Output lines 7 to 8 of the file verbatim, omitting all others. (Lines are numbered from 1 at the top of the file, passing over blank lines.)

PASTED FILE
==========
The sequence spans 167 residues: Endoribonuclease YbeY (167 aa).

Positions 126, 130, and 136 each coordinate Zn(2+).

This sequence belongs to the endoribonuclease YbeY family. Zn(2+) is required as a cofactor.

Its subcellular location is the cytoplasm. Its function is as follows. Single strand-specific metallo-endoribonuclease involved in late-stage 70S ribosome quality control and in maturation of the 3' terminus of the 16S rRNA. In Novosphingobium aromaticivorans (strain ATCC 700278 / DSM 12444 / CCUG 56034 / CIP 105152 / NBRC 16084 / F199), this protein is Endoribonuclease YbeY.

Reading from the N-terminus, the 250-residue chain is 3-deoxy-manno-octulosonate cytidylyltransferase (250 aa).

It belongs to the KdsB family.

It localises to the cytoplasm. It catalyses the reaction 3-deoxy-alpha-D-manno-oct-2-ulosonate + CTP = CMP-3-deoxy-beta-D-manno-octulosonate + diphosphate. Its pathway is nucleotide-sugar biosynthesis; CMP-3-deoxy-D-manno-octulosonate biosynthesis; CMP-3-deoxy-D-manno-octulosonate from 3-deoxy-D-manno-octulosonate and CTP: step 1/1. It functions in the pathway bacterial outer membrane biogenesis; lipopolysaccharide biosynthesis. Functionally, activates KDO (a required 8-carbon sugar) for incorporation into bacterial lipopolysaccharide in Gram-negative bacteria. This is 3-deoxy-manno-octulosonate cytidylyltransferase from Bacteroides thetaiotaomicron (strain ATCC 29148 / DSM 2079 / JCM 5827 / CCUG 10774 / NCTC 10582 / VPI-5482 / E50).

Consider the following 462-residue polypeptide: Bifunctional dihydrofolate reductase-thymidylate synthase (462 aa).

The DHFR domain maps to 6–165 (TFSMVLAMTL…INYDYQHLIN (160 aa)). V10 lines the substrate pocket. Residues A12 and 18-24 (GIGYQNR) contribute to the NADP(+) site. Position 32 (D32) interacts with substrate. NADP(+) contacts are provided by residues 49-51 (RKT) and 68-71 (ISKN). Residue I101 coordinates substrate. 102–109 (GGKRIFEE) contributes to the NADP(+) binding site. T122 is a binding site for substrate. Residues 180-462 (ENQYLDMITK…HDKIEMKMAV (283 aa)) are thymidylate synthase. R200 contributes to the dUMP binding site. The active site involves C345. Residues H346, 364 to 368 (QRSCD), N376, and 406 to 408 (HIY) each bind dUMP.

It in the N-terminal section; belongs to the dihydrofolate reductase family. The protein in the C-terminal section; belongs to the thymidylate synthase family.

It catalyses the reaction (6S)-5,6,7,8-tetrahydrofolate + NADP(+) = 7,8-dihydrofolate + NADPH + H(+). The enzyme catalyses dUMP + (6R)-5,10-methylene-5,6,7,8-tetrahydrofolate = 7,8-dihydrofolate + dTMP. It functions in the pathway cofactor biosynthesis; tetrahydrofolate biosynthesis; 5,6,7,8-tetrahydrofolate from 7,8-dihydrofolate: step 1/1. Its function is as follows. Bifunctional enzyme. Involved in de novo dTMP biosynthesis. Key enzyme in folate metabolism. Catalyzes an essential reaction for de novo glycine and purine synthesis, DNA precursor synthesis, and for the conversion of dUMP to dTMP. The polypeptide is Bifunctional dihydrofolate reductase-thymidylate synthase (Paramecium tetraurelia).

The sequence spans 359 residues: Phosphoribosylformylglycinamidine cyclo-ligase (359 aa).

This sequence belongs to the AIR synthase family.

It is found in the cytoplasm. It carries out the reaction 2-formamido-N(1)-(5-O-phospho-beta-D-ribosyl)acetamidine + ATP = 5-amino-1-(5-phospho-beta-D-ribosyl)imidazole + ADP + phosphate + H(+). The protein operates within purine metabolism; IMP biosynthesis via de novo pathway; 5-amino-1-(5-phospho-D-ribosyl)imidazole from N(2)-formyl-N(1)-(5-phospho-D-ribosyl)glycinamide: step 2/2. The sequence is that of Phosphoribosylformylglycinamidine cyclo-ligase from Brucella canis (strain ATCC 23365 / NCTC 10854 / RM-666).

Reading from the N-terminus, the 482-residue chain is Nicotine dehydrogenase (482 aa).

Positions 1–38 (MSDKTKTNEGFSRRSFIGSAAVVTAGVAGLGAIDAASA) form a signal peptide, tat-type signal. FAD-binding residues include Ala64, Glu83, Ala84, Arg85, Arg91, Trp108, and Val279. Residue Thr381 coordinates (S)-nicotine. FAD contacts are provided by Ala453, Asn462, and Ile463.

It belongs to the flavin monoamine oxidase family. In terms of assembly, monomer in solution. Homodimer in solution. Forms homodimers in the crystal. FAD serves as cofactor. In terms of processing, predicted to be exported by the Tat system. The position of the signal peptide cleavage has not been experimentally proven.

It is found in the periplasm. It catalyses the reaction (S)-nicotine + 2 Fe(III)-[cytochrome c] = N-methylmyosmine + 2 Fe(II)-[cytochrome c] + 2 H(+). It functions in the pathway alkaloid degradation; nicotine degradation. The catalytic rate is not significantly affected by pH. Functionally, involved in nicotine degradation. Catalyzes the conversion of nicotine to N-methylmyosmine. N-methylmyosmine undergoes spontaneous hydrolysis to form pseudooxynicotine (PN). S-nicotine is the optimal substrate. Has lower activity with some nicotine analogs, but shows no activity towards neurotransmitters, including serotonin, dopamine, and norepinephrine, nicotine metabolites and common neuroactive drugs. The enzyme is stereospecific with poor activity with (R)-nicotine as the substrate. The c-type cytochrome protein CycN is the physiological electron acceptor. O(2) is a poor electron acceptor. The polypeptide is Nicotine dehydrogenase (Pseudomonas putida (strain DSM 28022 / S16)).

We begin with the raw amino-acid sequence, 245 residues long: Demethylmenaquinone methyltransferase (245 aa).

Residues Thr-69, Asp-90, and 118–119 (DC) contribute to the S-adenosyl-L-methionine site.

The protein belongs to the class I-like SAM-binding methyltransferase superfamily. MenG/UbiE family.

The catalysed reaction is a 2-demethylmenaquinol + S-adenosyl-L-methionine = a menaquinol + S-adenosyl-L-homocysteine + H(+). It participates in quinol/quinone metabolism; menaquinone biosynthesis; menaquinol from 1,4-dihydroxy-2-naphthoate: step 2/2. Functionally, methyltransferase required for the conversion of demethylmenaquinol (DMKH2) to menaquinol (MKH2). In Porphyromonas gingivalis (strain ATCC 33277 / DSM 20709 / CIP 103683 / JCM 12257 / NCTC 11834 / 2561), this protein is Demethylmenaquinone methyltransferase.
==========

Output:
It localises to the cytoplasm. It catalyses the reaction 3-deoxy-alpha-D-manno-oct-2-ulosonate + CTP = CMP-3-deoxy-beta-D-manno-octulosonate + diphosphate. Its pathway is nucleotide-sugar biosynthesis; CMP-3-deoxy-D-manno-octulosonate biosynthesis; CMP-3-deoxy-D-manno-octulosonate from 3-deoxy-D-manno-octulosonate and CTP: step 1/1. It functions in the pathway bacterial outer membrane biogenesis; lipopolysaccharide biosynthesis. Functionally, activates KDO (a required 8-carbon sugar) for incorporation into bacterial lipopolysaccharide in Gram-negative bacteria. This is 3-deoxy-manno-octulosonate cytidylyltransferase from Bacteroides thetaiotaomicron (strain ATCC 29148 / DSM 2079 / JCM 5827 / CCUG 10774 / NCTC 10582 / VPI-5482 / E50).

Consider the following 462-residue polypeptide: Bifunctional dihydrofolate reductase-thymidylate synthase (462 aa).